Is high flow nasal cannula as an effective oxygen delivery alternative in intensive care unit?

Amrish Patel, Jitesh Atram, H. S. Dumra, Mansi Dandnaik, Gopal Raval


Background: High-flow nasal cannula (HFNC) oxygen therapy is carried out using an air/oxygen blender, active humidifier, single heated tube, and nasal cannula. It is an oxygen delivery system which uses air blender to deliver accurate oxygen concentration to the patient from 21% to 100% at desired temperature. It can be administered via wide bore nasal cannula or to the tracheostomy tube via connector. It can give upto 60L/min flow hence can generate positive end expiratory pressure between 2 to 7 cmH20. By providing humidified oxygen along with the high flow rates it satisfies air hunger and reduces work of breathing for the patient.

Methods: This is a retrospective observational study. Patients with persistent hypoxia in spite of conventional oxygen therapy were treated with HFNC. Patients with possible need for immediate invasive ventilator support were excluded. Clinical respiratory parameters and oxygenation were compared under conventional and HFNC oxygen therapy.

Results: Thirty patients, aged more than 18 years admitted in intensive respiratory care unit with acute hypoxemic respiratory failure from June 2017 to January 2018 were included in the study. Study period was of 6 months. Etiology of acute respiratory failure (ARF) was mainly pneumonia (n = 17), interstitial lung disease (n = 5), bronchial asthma (n=3) and others (n = 5). There was statistically significant reduction in respiratory rate (29.40 before Vs 23.50 after; P- <0.0001) and significant improvement in comfort level of the patient after HFNC therapy. Median duration of HFNC was 48 hrs (24-360) hours. Five patients were intubated later on and 4 died in the intensive care unit.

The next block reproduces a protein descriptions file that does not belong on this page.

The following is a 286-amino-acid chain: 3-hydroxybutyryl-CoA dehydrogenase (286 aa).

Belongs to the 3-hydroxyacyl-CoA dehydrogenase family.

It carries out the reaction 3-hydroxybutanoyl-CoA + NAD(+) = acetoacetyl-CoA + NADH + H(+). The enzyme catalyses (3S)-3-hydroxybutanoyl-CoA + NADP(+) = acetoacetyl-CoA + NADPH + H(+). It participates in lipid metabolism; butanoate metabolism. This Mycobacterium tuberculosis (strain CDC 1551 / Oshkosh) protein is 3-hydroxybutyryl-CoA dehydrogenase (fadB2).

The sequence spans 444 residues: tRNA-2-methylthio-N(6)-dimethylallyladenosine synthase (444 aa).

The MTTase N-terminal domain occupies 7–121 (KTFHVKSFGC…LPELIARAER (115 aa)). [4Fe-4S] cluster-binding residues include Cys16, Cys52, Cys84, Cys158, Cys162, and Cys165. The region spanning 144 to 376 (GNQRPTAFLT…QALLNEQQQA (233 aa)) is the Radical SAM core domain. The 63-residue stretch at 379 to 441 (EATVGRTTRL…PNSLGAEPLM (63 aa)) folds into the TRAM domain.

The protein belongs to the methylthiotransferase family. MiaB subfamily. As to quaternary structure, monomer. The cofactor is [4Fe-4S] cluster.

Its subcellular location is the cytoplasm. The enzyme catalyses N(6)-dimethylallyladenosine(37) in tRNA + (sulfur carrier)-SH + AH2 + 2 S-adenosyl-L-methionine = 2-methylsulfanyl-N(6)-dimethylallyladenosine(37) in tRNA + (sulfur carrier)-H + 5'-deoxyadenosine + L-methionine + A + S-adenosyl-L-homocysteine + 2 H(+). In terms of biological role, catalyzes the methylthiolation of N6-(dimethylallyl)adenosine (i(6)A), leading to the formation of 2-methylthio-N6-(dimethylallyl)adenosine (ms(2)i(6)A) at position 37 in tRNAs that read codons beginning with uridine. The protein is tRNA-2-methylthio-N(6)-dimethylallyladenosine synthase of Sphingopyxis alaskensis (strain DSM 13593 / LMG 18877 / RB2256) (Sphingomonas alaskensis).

Conclusions: Use of HFNC in patients with persistent ARF was associated with significant and sustained improvement of clinical parameters (respiratory rate). It can be used comfortably for prolonged periods.


HFNC, Pneumonia, Respiratory failure

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